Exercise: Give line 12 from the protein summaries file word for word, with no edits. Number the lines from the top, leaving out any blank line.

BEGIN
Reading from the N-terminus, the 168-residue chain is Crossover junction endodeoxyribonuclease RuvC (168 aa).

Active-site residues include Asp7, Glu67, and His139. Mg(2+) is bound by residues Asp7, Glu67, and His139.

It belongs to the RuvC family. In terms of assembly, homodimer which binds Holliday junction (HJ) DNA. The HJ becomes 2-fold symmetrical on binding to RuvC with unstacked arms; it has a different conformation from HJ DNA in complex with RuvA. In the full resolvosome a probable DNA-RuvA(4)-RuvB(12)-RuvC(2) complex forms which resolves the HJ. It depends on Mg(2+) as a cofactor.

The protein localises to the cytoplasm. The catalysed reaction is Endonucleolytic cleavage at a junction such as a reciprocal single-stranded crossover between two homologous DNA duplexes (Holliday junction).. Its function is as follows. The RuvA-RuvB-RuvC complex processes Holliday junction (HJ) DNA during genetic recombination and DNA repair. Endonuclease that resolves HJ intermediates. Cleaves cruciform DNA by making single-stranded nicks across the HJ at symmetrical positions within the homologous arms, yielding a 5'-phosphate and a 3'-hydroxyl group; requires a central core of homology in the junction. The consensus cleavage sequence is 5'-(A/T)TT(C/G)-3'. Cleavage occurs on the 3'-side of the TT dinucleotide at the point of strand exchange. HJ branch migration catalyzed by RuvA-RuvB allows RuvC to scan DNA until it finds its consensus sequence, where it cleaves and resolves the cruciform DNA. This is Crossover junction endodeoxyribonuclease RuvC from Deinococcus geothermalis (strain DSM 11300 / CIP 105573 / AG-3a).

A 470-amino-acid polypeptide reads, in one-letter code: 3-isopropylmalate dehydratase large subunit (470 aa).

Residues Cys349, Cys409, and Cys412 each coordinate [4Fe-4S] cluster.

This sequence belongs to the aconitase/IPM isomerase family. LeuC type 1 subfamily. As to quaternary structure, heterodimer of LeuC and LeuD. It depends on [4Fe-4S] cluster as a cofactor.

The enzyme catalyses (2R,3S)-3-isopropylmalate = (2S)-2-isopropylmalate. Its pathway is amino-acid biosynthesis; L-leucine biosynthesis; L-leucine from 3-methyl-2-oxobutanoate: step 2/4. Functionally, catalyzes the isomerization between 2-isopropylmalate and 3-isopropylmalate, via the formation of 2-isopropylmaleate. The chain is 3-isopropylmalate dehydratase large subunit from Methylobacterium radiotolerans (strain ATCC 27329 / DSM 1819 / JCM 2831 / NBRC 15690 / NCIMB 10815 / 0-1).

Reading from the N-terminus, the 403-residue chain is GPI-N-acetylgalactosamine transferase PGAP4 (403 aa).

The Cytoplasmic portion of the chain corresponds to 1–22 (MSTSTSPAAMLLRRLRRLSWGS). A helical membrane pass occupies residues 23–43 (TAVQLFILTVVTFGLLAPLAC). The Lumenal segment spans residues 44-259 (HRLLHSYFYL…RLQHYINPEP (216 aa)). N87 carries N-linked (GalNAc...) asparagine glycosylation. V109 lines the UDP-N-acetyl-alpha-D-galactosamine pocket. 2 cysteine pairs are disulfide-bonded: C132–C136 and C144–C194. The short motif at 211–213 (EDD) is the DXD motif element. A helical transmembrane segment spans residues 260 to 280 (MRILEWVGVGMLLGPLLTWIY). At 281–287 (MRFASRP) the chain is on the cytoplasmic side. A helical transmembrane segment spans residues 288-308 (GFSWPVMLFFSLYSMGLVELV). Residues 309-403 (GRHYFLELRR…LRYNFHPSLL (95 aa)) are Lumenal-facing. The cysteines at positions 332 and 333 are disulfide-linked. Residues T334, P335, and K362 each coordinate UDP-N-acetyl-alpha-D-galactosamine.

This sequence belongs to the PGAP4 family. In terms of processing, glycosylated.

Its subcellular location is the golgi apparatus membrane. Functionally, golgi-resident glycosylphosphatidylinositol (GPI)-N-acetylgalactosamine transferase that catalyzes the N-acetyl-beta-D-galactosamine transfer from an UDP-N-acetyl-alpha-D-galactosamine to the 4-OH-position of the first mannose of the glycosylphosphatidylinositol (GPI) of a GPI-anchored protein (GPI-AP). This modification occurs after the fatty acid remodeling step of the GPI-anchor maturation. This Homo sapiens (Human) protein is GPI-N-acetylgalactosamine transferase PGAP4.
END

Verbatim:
Its subcellular location is the golgi apparatus membrane. Functionally, golgi-resident glycosylphosphatidylinositol (GPI)-N-acetylgalactosamine transferase that catalyzes the N-acetyl-beta-D-galactosamine transfer from an UDP-N-acetyl-alpha-D-galactosamine to the 4-OH-position of the first mannose of the glycosylphosphatidylinositol (GPI) of a GPI-anchored protein (GPI-AP). This modification occurs after the fatty acid remodeling step of the GPI-anchor maturation. This Homo sapiens (Human) protein is GPI-N-acetylgalactosamine transferase PGAP4.